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Trying To Save 37 Years Of Marriage With My Bipolar Husband

Question:

I have been married for 37 years to my husband, most of which has been fine if not great at times. Seven years ago the plant at which he worked closed and, at 50 years of age, he had to find new employment. We lost everything but, as I told him, we did not lose each other, our children. But, to him he had failed. Soon after we lost my father as well, a man my husband considered his best friend.

About two years ago I noticed changes and so did our children. He became withdrawn, moody (always had been moody to a great degree). One day he lashed out at me that he knew I had had an affair nearly thirty years before. That accusation went from that to that he knew I also had an abortion due to that affair. No matter how much I deny it, and am extremely hurt by it, he insists.

It is awful. I get woke up at night and questioned. He has anxiety attacks calling or texting me from work with more accusations while saying he can’t function. His family and I finally convinced him to get help. At that time he was diagnosed first as severely depressed and then to a diagnosis of Bipolar type 2. He is on meds now but his accusations have gotten worse. He will get through one accusation and scenario and will soon follow up it up with another. I told him it is due to his illness but he insists that I am using that as an excuse and that I would willingly make him ill so I don’t have to admit what I “did” all those years ago.

I am now at a point where I am not sleeping at all. I had already had problems with sleep due to fibromyalgia, but now it is nearly non-existant. I cry all the time because I can’t seem to get through one day with this man I have loved nearly all of my life without him accusing me. If I respond it becomes horrible and if I don’t respond I feel tried and convicted. He now tells me that if I take a polygraph and I pass he will be fine and it will prove it to me and to him that he isn’t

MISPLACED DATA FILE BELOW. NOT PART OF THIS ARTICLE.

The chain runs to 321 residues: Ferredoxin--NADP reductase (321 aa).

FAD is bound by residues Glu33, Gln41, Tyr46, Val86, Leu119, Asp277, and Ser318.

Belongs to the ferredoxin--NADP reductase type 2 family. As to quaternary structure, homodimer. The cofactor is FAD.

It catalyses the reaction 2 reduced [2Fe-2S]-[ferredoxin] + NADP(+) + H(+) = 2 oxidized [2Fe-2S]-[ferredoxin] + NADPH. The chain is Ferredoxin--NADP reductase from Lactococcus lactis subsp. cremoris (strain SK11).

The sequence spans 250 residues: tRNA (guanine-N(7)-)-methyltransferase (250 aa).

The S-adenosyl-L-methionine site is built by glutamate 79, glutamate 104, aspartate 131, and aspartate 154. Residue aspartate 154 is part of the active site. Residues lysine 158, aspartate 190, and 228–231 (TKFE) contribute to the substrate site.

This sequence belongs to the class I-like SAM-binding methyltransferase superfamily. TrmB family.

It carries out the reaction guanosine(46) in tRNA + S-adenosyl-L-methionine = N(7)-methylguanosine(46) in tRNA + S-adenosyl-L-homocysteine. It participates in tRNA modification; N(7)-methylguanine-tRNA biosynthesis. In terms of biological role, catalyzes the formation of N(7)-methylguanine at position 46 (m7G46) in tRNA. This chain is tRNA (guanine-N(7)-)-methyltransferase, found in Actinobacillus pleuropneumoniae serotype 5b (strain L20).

Bipolar. His sister was diagnosed bipolar just three years ago. He says that he can prove that I am not lying if I simply take the test.

I don’t know what to do any longer. The Guidance Center he goes to put him on meds but no counseling yet. They explanation they need his “feelings” to even out with the meds. That was nearly a month ago. I truly love my husband, and I have gone through a literal hell on earth these past two years. I want to be with him, live the rest of my life with him, but who is going to fix me even if they manage to fix him? How do I learn to handle his moods, his aggressions, his accusations, and now his total lack of interest?

I told him yesterday, “You don’t bring me flowers anymore.” It took him a minute but he understood. My lover, my best friend, is gone. I feel alone and isolated from family and from friends. I am supposed to be strong for him but how can that happen when I can’t even be strong for me. Each time he accuses me and adds more to the story I am left feeling overwhelmed and at a loss.

I don’t know where to turn. I need sleep and I need help.

Thank you

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Answer:

You seem to be aware that your husband’s accusations are totally irrational. In fact, when you try to reason with him it’s even worse. You are caught in a cycle of mental illness combined with problems of aging and loss of his former work and his friend, your father. At the same time, it feels to you like you have lost your husband and best friend. In many ways this is true.

It’s important for you to understand that your husband’s jealousy is delusional. Delusional beliefs are always untrue and distorted. They result from his Bipolar Disorder. That is why the Guidance Center is reluctant to start psychotherapy with him. While he is delusional he they fear that he will not be open to psychotherapy. I don’t agree and, in my opinion, his psychotherapy should begin now.

In an interesting interchange of delusional thinking problems, when you tell him that his jealousy is the result of his illness, he attacks you for trying to make him be bipolar. In other words, he rejects the idea of having this illness and  believes that his jealous thoughts are real and that is bipolar diagnosis is not.

In any case, there are a number of things you can do:

1. There is no reason why this should interfere with your relationship with friends and family. It’s important that you see them and normal your life. Don’t make his illness your illness by cutting your ties to people.

2. There is no reason why you cannot ask for psychotherapy for yourself at the Guidance Center. In point of fact, you need all the help and support you can get and that is why you need supportive psychotherapy.

3. You really need to sleep in order to protect both your physical and mental health. Insist that your husband not wake you up while you are sleeping. If you continue to have trouble sleeping you can speak to your medical doctor about it and ask his advice.

4. While your husband is at work, do not stay home. You need to be out and socializing with people. It’s important that you find ways to get your mind off of this problem while he is away.

5. Considering the amount of stress you have it would be a good idea for you to attend groups that do meditation and tai chi. Local community centers usually have these types of groups. Yoga is also excellent. These things help greatly. 

Best of Luck

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